LAKE GEORGE - Focusing on environmental improvements both in the Adirondacks and statewide, the state's top environmental officer joined officials from several area green groups in observing the 40th anniversary of Earth Day Monday with a press conference held atop Prospect Mountain.
Department of Environmental Conservation Commissioner Pete Grannis cited improved wastewater treatment, a rebound in wildlife, cleaner waterways and reduced acid rain levels, and closed landfills as achievements over the past four decades.
"Forty years ago, the Adirondacks were environmentally threatened because of acid rain, poorly located and outdated landfills, substandard wastewater treatment facilities and potential fragmentation of large timber tracts," Grannis said. "Since then, we've made impressive gains - our mission is certainly not accomplished - but this anniversary gives New Yorkers a chance to take stock of how far we've come."
Grannis, who helped organize the first Earth Day in New York City in 1970, is now touring sites around the state that exemplify the environmental progress New York has made over the past 40 years, DEC Spokesman Yancy Roy said.
Grannis said that 28 of the 48 lakes in the Adirondack monitored for acid rain have shown substantial declines in acidity, and all of them show reductions in sulfate and nitrate. Also, the number of fish species has increased from three to four, he said.
He also noted that moose, Bald Eagles, Peregrine falcons, ravens and ospreys have established themselves in the North Country after long absences. Beaver, otter and fisher populations have flourished to the point that there are now trapping seasons have been resumed. Wild turkey populations have also multiplied, enabling a hunting season.
Grannis noted that over the 40 years, 82 unlined landfills have been closed in DEC's Region 5, which encompasses Warren, Essex, Hamilton, Washington, Saratoga, Franklin, Clinton and Fulton counties.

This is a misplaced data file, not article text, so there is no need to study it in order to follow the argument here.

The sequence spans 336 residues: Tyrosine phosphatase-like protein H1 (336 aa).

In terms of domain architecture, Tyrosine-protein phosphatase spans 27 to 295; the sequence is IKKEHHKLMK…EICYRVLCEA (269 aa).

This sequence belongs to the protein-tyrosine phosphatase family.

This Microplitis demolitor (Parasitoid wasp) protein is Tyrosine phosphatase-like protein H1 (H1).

Since 1970, he said, more than 700,000 acres of Adirondack lands have been protected under conservation easements. The vast majority of this acreage, he said, represents working forests where logging activity continues. Easements also provide public recreational opportunities on lands and waters previously closed to the public, he said.
Adirondack heritage-strain brook trout and round whitefish have been restored to more than 50 ponds, he noted.
Strides in environmental education - for both children and adults - have also been achieved, he said.
Since 1990, "Summit Stewards" have worked the Adirondack High Peaks, educating visitors about the rare alpine ecosystem that is found on only 16 of the highest peaks in the state.
Grannis said it was important to raise environmental awareness in youth - and prompting their interest in the outdoors has been an important objective for DEC. More than 100,000 children have participated in the Junior Naturalist Program during its 14-year history at DEC campgrounds, he said, and hundreds annually attend DEC environmental education camps.
Grannis also cited the substantial reduction of pollution in the Hudson River. The number of waterways classified as severely damaged by pollution have declined 88 percent, he said.
The commissioner noted other examples of environmental progress in the state including the cleanup of nearly 1,800 polluted sites.
Grannis also cited the comeback of Bald Eagles and Peregrine Falcons, severely threatened decades ago, but now enjoying record-high populations.
Grannis was joined by Fund for Lake George Executive Director Peter Bauer, Lake George Association Director Walter Lender, Adirondack Council President Brian Houseal and Open Space Institute President Joseph Martens - all of whom offered their views on achievements in cleaning up and protecting the environment.
Grannis said efforts must continue in protecting the environment, noting particularly his concerns over greenhouse gases and global warming. He said that as a member of the state's Climate Action Council, he and others will be planning how to reduce carbon dioxide emissions in New York State by 80 percent as of 2050.
"There is plenty of work to do across the state and many new issues to address - from climate change to invasive species," he said. "If we are to continue making progress, we'll need the same amount of passion and dedication as those first Earth Day marchers had - It's time to re-dedicate ourselves to taking the next step."